Day two of WLPC has come and gone. To say it was more of the same, I feel is just about accurate. We talked a lot about Wi-Fi 6e, 6 GHz Wi-Fi 7, security and sprinkled in some product updates from WLANPi, nOversight and where we are as an industry.
David Coleman did what David Coleman does, expertly walked us through the transition to 6 GHz and explained why Wi-Fi 6e is a bigger transition then it’s getting credit for. The move to 6 GHz is essential for the future of of Wi-Fi. He likens it to vehicle traffic: anyone using 6GHz has access to a special road that they can drive on, while 2.4 and 5 GHz are stuck on a congested highway. In my opinion, his slides and descriptions were some of the best in the industry. He always does such a tremendous job explaining these concepts with just a few resonating graphics. Definitely a highlight of the show.
Jerry Olla gave a great update on the WLANPi project, now officially launching the M4 in the US after showing it off at the WLPC in Prague late last year. Along with the new model, he showed off some exciting projects that are using the WLANPi as a foundation for their work, including some awesome Wi-Fi 6e test rigs that Jake Snyder is using and a CBRS version of the WLANPi.
It’s fantastic to see the continuing development on this project, including the partnership ecosystem, like Hamina Wireless announcing their ability to use it as an input device for their software. Moving WLANPi to a development platform as well as an awesome tool opens up so many exciting opportunities. I’m glad to see so many people using it creatively.
Bob Friday pulled a Total Bob Friday and gave a great talk about the future of Wi-Fi. He pointed out where we are and where we need to be, with a timeline and map showing glimpse into a way to get there.
That sparked a late night conversation between myself and a whole group of people (Phil, Kevin, Steve, Peter, Onno, Mannon, Tom, Richard, Brandon, and more) discussing the future of network as an SLA adapting the network as a service model, similar to what Nile (who had a brief presentation at WLPC) is bringing to the table. Can the network run itself? What % of problems does that solve? What about the remaining problems the network can’t auto-fix? Are “smart hands” reliable? Is Wi-Fi racist? I mean, we went off a bit of ledge, but it was good.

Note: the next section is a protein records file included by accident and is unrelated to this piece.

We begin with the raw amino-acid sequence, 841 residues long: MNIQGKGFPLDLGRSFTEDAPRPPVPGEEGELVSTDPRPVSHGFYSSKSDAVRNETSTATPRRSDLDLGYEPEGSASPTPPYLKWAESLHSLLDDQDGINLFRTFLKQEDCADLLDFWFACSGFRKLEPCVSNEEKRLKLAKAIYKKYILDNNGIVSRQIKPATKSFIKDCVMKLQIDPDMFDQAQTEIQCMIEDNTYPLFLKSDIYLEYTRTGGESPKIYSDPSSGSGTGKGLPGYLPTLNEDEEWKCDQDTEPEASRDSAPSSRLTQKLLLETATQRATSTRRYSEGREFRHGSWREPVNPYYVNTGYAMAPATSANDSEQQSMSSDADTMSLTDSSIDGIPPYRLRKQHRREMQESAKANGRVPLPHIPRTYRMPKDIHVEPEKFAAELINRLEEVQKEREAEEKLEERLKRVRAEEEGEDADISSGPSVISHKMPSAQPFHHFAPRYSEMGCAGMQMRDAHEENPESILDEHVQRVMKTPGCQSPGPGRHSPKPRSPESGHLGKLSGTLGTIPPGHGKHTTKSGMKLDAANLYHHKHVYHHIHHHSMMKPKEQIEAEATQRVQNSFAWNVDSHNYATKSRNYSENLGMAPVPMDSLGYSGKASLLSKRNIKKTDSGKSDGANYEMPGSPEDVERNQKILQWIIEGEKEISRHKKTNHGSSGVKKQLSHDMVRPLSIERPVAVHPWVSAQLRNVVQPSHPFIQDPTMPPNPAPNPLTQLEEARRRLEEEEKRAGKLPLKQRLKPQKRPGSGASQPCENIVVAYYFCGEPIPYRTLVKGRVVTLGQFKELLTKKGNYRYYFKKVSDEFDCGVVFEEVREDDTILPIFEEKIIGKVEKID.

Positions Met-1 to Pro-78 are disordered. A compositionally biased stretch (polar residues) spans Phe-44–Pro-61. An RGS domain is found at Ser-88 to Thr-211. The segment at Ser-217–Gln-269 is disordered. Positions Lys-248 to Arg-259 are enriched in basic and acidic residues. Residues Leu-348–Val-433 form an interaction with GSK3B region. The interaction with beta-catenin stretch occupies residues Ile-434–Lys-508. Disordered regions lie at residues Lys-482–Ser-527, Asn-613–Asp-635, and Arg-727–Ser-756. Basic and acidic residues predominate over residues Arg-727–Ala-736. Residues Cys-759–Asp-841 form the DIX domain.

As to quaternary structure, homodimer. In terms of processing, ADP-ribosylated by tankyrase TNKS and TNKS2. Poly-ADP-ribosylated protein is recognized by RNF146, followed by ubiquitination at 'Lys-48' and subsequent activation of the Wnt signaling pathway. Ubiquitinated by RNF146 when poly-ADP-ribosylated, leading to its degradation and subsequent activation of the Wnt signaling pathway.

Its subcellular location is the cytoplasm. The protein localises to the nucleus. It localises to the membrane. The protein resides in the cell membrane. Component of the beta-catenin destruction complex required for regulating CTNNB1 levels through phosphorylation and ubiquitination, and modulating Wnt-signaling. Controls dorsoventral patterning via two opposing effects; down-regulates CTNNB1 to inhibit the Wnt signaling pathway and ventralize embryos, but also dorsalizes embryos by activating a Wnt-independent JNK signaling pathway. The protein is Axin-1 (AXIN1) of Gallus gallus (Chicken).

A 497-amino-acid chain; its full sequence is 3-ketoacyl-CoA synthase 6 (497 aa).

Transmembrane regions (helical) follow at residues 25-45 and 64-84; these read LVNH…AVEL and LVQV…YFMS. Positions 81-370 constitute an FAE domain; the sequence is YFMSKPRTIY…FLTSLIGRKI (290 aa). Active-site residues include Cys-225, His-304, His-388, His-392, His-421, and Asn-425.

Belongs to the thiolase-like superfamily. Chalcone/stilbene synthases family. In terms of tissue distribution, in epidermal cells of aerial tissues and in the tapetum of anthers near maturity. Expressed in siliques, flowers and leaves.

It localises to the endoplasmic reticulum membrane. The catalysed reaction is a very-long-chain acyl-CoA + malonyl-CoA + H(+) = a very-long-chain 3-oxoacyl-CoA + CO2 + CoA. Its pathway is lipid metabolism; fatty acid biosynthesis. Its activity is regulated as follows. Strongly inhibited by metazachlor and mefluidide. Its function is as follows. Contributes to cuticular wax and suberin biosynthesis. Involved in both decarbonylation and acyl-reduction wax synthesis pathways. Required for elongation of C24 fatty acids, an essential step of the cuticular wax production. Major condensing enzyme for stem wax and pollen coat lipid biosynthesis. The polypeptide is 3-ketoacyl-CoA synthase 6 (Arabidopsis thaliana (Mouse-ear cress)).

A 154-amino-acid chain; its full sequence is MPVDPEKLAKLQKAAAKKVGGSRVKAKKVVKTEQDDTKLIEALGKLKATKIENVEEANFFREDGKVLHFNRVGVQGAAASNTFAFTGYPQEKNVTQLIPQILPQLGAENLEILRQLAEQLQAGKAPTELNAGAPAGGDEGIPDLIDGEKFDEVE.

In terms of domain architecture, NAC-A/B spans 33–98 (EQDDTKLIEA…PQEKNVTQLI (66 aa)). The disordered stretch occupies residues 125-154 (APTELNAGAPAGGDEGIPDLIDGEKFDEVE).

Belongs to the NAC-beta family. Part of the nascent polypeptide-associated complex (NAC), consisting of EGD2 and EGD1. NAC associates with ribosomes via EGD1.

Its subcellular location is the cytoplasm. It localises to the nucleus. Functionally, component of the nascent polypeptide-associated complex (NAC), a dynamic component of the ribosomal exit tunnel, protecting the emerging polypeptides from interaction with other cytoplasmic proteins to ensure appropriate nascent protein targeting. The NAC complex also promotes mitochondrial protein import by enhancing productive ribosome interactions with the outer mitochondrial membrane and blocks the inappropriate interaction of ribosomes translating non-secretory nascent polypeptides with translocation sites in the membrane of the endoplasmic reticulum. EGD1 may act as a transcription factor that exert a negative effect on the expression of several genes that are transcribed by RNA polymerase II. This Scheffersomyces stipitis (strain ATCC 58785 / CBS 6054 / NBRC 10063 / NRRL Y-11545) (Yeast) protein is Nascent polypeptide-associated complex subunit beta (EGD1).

Also, special shout out to Bob for his great quote: “If OpenWiFi was was around when I started Mist, I wouldn’t have built an access point.” A whole lot of us worked really hard so that people like Bob could say stuff like that. Kudos to the whole OpenWiFi team. Chetan, Thomas, Jack, Chris, Howard, Lauren, Eran (both of ya!), and Dan.
There were some great 10 talks as well, but nothings” stood out as much is Bryan Ward from Dartmouth University discussing mDNS. This is one of those sessions that needed way more than 10 minutes. He talked about mDNS on his network and showed what he learned after collecting an insane amount of packets to do research on how it affects his network. His point of why you should disable it as soon as you get home, honestly, had people flipping open their laptops mid-presentation and creating filters subduing the mDNS traffic on their network. So many of us were so engaged, that I don’t think anyone on Twitter even talked about it. I would definitely look out for that video when it becomes available. Slides available here.
At night I finally got to launch my WiFiStand WLPC fox hunt! I took a Netool Pro and stashed it somewhere on the campus of the hotel then encouraged everyone to try and find it using whatever tools they had.
People were walking around with laptops, Sidekick 2s, NetAlly AirCheck G2’s, G3‘s, and nXGs, and all kinds of contraptions to try and find the device.
At the end of the day, Tom, who happened to be walking by decided to flip on his iPhone’s airport utility and put in the work to get the job done. Congratulations, and I hope to step it up next year and really appreciate everyone who participated in the first WiFiStand WLPC FoxHunt!
Overall, this WLPC has been great so far. We’ve received tons of product updates, great information on the future of Wi-Fi and how to secure it, and it’s even been peppered with a bit of futuristic discussions. I’m really looking forward to day three, a glimpse in the future with Peter Mackenzie, and wrapping up the show. Thanks for reading, more to come.
More updates after the event!
To keep up with the play-by-play, follow me on Twitter @wirelessnerd